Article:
Bloomberg New Energy Finance’s figures, based on its world-leading database of clean energy transactions, show that in 2009, the average prices paid for commissioned wind assets fell slightly to EUR 1.66m/MW. Under-development assets showed a much larger, 30% decrease year-on-year to EUR 130,000/MW.
Michael Liebreich, chief executive of Bloomberg New Energy Finance, said: “More difficult economic times continue to have an impact on the clean energy sector. This deep dive analysis of wind transactions shows that the price of operating projects has held up very well over the past year, but that projects in the planning and construction stages are trading at a noticeably increased discount. Buyers are being more cautious, doing more due diligence and marking down all but the best projects. On the plus side, wind continues to mature as an asset class, and we are starting to seeing it attract the attention of a wider range of investors.”
Global average wind asset pricing peaked at EUR 1.75m/MW in mid-2008, according to Bloomberg New Energy Finance data. The limited availability and higher cost of debt affected both demand and pricing of wind assets in 2009.
The value of commissioned assets are protected by feed-in tariffs or long-term power purchase agreements, so the brunt of this was borne by under-development assets – wind farm projects going through the planning, permitting and financing stages. The outlook for pricing is not likely to change in the short term as risk aversion and asset divestments continue throughout 2010.
The Portfolio Hunters III report is based on approximately 750 acquisition deals in the period 2001-09, of which 253 closed last year. There have been 265 deals over those years with disclosed pricing and portfolio information, which we used to derive pricing benchmarks by the deal’s stage of development and target geography.
Nearly 70% of disclosed deals were in euros and therefore we have decided to present all benchmarks – other than the US, Canada and Asian markets – in that currency. Deals in other currencies were converted to euros at the exchange rate of the closing day of each deal. The main conclusions of this analysis are as follows:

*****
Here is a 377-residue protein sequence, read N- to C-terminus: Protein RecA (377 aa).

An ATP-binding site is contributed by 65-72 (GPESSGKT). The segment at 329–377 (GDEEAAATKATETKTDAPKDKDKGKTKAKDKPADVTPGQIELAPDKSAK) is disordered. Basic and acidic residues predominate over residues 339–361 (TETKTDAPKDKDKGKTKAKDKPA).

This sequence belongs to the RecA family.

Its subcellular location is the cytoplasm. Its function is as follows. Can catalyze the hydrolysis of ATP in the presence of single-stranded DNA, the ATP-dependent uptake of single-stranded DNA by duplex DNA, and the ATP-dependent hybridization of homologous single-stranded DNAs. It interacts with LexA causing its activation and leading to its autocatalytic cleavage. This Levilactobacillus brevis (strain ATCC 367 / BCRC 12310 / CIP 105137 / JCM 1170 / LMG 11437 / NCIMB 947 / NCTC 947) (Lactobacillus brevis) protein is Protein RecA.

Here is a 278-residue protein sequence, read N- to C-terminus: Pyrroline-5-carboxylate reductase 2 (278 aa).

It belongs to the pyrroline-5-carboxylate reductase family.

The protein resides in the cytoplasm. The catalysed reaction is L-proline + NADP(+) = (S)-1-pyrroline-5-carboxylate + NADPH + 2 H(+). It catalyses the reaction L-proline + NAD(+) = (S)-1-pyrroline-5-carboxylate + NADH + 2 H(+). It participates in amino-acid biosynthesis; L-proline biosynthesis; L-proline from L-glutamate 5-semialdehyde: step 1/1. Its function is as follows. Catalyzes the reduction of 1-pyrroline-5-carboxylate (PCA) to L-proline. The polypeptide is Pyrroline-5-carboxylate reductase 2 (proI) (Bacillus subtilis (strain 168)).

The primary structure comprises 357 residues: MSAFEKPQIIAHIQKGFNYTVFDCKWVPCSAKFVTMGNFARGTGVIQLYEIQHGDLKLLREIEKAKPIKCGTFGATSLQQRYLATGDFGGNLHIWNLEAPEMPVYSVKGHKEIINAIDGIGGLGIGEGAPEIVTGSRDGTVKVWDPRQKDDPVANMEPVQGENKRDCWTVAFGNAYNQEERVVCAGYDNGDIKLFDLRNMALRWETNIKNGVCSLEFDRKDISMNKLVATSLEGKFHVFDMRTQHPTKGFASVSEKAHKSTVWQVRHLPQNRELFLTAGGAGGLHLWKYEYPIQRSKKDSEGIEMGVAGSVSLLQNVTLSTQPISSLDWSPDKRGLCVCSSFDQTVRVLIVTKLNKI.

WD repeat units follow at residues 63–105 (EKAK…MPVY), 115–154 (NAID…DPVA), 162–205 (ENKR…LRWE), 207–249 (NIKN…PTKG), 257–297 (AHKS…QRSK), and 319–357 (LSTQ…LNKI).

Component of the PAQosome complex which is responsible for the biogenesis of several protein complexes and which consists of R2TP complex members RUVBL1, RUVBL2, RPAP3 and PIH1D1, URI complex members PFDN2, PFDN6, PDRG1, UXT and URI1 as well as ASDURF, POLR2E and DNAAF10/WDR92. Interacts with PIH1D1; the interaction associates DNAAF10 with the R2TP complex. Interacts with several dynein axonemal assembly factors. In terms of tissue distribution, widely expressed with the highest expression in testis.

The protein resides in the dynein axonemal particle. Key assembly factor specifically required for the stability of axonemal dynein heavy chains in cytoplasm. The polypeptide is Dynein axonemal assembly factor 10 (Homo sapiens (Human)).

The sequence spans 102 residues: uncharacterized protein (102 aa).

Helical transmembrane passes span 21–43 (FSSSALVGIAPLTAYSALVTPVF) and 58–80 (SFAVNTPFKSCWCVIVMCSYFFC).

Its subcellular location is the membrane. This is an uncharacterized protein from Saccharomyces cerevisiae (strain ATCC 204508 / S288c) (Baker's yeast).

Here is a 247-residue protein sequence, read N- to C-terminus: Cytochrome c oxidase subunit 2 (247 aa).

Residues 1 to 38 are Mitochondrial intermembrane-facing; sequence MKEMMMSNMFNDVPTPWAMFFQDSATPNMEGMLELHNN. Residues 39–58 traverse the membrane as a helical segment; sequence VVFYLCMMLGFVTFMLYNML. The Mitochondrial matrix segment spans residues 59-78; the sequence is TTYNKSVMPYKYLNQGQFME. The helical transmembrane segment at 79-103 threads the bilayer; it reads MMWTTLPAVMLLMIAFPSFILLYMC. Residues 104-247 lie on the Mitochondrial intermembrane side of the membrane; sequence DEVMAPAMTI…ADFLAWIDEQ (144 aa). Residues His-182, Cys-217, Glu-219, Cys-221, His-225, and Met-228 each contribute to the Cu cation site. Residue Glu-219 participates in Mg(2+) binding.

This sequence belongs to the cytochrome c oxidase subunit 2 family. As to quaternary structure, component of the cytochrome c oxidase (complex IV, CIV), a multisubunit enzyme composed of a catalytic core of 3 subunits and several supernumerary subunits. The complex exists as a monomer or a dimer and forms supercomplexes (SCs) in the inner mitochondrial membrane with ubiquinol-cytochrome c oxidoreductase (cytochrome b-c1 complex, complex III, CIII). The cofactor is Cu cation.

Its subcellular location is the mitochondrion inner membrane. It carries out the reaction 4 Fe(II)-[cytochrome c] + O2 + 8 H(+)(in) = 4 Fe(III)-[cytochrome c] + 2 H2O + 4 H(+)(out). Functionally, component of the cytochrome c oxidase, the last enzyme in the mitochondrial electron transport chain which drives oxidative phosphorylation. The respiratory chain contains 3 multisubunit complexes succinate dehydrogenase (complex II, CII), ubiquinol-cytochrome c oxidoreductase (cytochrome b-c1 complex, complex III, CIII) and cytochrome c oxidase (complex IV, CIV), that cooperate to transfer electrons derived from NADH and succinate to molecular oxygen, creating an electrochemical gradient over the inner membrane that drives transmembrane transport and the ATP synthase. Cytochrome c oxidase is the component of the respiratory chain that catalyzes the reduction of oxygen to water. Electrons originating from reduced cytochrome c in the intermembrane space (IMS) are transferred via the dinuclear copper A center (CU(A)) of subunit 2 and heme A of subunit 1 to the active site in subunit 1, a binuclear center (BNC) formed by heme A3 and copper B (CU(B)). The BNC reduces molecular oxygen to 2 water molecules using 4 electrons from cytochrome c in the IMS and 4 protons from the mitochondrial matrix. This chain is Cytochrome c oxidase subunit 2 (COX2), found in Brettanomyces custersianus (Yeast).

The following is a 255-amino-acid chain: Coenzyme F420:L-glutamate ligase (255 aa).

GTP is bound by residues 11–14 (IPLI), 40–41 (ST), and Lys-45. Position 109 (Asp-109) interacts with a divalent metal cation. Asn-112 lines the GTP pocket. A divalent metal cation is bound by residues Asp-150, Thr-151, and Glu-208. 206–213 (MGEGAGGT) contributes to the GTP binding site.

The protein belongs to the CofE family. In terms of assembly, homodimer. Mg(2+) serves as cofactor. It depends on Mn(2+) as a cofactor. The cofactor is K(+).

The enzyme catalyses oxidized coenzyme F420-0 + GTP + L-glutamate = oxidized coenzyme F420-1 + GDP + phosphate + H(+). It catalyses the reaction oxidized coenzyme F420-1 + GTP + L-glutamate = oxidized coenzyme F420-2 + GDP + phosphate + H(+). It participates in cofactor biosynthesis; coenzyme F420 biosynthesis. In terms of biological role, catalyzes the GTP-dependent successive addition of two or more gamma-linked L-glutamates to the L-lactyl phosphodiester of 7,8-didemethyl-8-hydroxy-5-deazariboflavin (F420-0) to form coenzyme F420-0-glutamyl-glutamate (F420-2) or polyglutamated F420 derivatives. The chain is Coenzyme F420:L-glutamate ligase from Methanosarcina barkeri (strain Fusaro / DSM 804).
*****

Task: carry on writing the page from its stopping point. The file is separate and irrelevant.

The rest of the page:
* Average pricing in all markets decreased in 2009 with the largest reductions in Italy (-10%) and France (-12.5%). The main exception was Ireland which displayed a 15% increase in pricing in 2009 to EUR 2.15m/MW, driven by an acquisition for EUR 550m by Bord Gais of an Irish developer with 180 MW of operating assets and 460 MW under development.
* Margins for sellers decreased significantly. In 2009, they fell in the range 15%-28% (as a proportion of the total valuation) while margins reported in 2008 were 28%-38%. The main reason for this reduction was the increased installation cost of the acquired portfolios, while at the same time final pricing decreased slightly, thus squeezing margins for sellers.
* Assets under development showed the sharpest reduction in pricing: fully permitted projects fell from EUR 185,000/MW in 2008 to EUR 130,000/MW in 2009, a decrease of 30%. Markets with exposure to electricity prices or policy frameworks subject to uncertainty experienced the largest decrease: for example Poland, Italy, US and Brazil.
* There was a further diversification of activity in 2009 towards emerging markets with sound policy frameworks, including China (6 GW), Australia (2.4 GW), Canada (1.9 GW), Sweden (850 MW) and Brazil (812 MW). Activity in the offshore sector reached 9.4 GW in 2008-09, some 12% of total traded capacity. The strategy of acquirers is to target markets with high future growth rates.
* Investment funds will become a major driver of acquisition activity in the future – especially targeting operating assets. These players are expected to close further asset purchases in 2010 as they search for secure yields at a time of low interest rates and economic weakness.
* We expect asset pricing to stabilize around current levels as divestments by cash-strapped developers continue in 2010, and probably 2011, and the financing markets remain tight. We thus expect average pricing for commissioned assets to stabilize around EUR 1.65m/MW in the short term, while average pricing for permitted assets is expected to be around EUR 140,000/MW. The decreasing quality of available sites – especially in Europe – is also expected to put downward pressure on assets under development in the future.
The Portfolio Hunters III report (30 pages) is available to New Energy Finance Wind Insight Service subscribers in hard copy only.